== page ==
Monday, June 10, 2013

Storm Chaser: Contributions of Mahalanobis to Analytics - 1

The recent history of the practice of Analytics and Operations Research in India appears to begin with P. C. Mahalanobis; or at the very least, he is central to this history during the 1930s-1960s time frame.

Aside from the well-known Indian Statistical Institute in Kolkata and the distance measure named after him, his legacy includes a rich body of practical analytics work. Examples includes the design of a cost-effective and accurate random sampling method to determine the jute crop output in Bengal in the 1930s,  predictive analysis of the effects of South-west monsoons in the Indian state of Odisha (Orissa), a post-mortem of the Bengal famine in the 1940s, and his application of Linear Programming models for national planning in the 1950s. As an ORMS practitioner as well as a student of Indian history, these works are quite useful and instructive and will be covered here over the next few weeks, starting with his analysis of monsoon storms in Odisha. This is the second post here associated with this beautiful state of India. A previous post on Odisha analyzed the optimal location of elephants ('jumbo decision variables'), no kidding.

Storm Chaser
Figure 1 below depicts an annotated Google map of the area of the catchment basin for the Mahanadi ('great river') near the east coast of India and the river delta where the Mahanadi and other rivers (including the Brahmini and Baitarini) deposit their alluvial silt and empty into the Bay of the Bengal.

(Figures 1 and 2: google maps)

Mahalanobis' description of this problem in the 1930s issue of Sankya, ISI's journal, begins with a general description of the geography and the climate of this area that provides us a big picture and context for his research, before utilizing weather-related data for a deep-dive analysis. Data indicates that the south west Monsoon (June-September) accounts for around 80% of the total rainfall in the year in the bay area, and can result in severe flooding in certain areas resulting in loss of life and property. In particular, the research focuses on the head of the delta ("A": Naraj, near the city of Cuttack), depicted using a zoom-in on the area.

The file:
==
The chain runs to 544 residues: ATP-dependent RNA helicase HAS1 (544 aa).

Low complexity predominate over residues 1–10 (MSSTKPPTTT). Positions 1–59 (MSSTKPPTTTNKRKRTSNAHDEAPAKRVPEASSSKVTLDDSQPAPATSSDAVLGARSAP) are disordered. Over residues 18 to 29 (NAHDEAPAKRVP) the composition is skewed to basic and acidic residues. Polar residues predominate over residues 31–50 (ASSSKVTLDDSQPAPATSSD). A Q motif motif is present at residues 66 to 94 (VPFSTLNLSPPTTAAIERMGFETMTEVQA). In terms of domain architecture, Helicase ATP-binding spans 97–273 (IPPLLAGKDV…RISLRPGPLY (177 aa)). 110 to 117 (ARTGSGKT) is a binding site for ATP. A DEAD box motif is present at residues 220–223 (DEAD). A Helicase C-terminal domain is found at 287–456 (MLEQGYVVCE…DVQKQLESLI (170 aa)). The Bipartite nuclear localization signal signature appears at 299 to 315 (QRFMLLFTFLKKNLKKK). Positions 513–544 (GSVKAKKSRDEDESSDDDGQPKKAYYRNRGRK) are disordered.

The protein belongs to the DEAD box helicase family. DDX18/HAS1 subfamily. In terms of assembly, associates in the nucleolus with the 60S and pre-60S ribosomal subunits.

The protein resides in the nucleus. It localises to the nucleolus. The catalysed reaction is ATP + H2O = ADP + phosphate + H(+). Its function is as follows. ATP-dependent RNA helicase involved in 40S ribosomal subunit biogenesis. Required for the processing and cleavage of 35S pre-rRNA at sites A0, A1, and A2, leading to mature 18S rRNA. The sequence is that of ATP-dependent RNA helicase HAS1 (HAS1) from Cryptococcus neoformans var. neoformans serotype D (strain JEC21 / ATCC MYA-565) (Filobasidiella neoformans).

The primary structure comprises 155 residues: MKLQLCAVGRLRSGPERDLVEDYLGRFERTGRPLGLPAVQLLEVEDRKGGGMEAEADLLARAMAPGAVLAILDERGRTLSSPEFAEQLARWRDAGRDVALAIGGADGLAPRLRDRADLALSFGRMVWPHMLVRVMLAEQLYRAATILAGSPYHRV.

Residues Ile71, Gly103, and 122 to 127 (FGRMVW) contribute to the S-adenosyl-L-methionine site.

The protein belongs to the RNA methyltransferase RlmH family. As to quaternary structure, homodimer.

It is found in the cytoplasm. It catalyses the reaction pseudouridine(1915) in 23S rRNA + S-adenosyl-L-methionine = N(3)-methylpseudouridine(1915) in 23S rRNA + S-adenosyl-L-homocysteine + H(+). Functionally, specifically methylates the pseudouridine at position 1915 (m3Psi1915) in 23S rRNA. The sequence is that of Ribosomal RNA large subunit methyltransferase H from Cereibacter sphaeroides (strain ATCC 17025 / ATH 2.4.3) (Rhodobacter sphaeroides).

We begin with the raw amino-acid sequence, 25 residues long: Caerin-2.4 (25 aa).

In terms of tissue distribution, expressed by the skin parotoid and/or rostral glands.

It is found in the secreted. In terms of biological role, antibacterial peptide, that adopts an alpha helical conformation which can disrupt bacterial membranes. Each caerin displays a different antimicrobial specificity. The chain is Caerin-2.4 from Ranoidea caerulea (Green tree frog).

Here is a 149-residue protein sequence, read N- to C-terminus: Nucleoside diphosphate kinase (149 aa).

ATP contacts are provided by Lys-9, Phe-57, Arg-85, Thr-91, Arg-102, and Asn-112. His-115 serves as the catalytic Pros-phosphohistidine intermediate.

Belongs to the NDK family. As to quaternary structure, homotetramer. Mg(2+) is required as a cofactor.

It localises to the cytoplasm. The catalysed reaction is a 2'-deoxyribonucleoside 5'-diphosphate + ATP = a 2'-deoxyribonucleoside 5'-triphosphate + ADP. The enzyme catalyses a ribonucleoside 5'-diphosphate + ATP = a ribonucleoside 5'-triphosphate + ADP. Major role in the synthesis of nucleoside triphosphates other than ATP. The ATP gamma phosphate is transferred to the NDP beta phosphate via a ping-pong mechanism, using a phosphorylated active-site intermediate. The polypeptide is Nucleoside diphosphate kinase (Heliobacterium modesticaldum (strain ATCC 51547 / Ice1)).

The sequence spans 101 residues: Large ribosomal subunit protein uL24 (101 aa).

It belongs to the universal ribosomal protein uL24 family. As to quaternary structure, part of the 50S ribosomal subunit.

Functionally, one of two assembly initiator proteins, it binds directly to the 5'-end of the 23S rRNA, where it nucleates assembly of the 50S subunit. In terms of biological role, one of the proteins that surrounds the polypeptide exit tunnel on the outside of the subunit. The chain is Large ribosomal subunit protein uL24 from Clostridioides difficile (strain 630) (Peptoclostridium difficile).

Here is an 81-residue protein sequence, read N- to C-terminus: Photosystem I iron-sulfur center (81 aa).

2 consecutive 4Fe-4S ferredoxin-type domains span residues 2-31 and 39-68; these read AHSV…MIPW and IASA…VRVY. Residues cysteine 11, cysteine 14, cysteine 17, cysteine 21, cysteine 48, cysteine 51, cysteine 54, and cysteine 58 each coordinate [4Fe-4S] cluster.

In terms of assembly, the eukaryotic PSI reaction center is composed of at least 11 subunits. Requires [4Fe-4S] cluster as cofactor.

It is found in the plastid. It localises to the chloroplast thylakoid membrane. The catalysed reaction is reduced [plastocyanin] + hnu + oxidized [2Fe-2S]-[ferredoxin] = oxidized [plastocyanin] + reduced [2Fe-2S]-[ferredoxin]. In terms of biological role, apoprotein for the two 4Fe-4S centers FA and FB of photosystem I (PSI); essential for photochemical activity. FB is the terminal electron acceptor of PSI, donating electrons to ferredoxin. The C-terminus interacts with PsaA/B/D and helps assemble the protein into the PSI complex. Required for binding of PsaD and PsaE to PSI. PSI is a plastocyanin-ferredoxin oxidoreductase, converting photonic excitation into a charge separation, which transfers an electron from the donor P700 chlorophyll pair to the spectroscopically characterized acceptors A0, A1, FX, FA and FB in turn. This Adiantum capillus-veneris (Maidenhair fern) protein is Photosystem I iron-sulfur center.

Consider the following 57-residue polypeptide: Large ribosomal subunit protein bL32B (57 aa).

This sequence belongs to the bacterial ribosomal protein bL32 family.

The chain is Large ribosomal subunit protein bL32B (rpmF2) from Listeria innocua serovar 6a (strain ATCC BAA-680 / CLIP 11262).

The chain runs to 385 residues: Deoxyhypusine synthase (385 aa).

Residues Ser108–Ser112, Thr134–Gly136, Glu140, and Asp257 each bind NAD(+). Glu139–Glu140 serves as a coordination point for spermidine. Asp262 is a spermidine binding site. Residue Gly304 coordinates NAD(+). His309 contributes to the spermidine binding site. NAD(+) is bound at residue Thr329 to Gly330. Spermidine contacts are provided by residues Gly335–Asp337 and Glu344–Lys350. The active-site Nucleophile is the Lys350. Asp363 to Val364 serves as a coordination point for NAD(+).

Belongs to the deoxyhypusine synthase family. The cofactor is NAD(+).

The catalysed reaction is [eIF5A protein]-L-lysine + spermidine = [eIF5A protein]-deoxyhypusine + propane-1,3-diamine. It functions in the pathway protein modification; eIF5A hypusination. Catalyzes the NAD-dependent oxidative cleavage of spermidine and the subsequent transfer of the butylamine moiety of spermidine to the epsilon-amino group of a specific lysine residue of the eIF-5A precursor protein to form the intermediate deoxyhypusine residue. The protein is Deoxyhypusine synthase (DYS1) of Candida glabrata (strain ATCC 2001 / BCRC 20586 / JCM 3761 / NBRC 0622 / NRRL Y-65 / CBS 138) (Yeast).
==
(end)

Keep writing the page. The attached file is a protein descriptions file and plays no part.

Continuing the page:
To the of south of this area lies the magnificent Chilka lake, the second largest lagoon in the world.
(source: flikr)

Mahalanobis' description really brings to life a bunch of dry and dull row-and-column data by mapping it to visceral reality. You can almost feel the intensity of the monsoons, and see the storm waters rushing by. This makes the subsequent description of the analytical approach that much more easier to follow and enjoyable to read - something sorely missing in almost all technical journals today.

Weather data recorded during previous monsoons (between 1874-1926) indicate that such storms originate from the Bay of Bengal and move westward over a period of a few days. A table of calculated effective distances between the various locations of interest in the Mahanadi system is given below. Each row is associated with a location that is further east of the coastline.

(source: Sankhya journal)
The accumulated run-off water in the catchment basin (51, 000 Sq. miles) enter the river system and much of it flows through Naraj before exiting into the Bay. In the absence of any weather satellite data, the objective of the exercise is to analytically determine the time period where key flood-prone locations of the Bay area will be threatened by a big storm that makes landfall, and if timely warnings are feasible.

Step 1: Storm Velocity (east-to-west)
Existing historical data tracks the location of the center of storms in the past. Using this data, Mahalanobis estimated an average speed of a typical storm at 8.5 MPH. Next, he made a neat assumption: The velocity of the center of the storm must be roughly the same as the velocity of the locus of heavy rainfall that first falls in the delta area and takes about 40 hours to reach the eastern most section (V). He then used rain gauge data recorded at various points in the catchment area to note the period of peak rainfall to obtain the temporal lags between the rainfall peaks at various locations to independently confirm this estimate. Nice! Mahalanobis was now able to predict the approximate times of peak rainfall at various locations. Figure 3 below shows a snapshot of these results for the Mahanadi catchment area. Note the proximity of the delta to the bay (~50 miles).

(figure source: Sankhya journal)
The next step was to correlate this information with the resultant flow characteristics of storm water run-off back into the bay of Bengal.

Step 2: Flood Velocity (west-to-east)
Mahalanobis performed a series of calculations to estimate the typical historical velocity of the flood waters (in the absence of any gradient information) by correlating the times and locations of peak rainfall with the peak water level data recorded using a flood gauge of Naraj. Again, a cool use of lags. As before, he employed two independent methods to compute a reliable value, which turned out to be fairly steady at around 4 MPH most of the way, and slowing down at the head of the delta (section-I) where the land considerably flattens out.

(figure source: Sankhya journal)

The picture is now complete. Mahalanobis summarized his findings as follows:

Unfortunately, casualties due to flooding remains a serious problem here (2011 report) to this day. A youtube video of flood waters at Naraj, 2011, and another one in 2008.

Updated June 10: (pic source:


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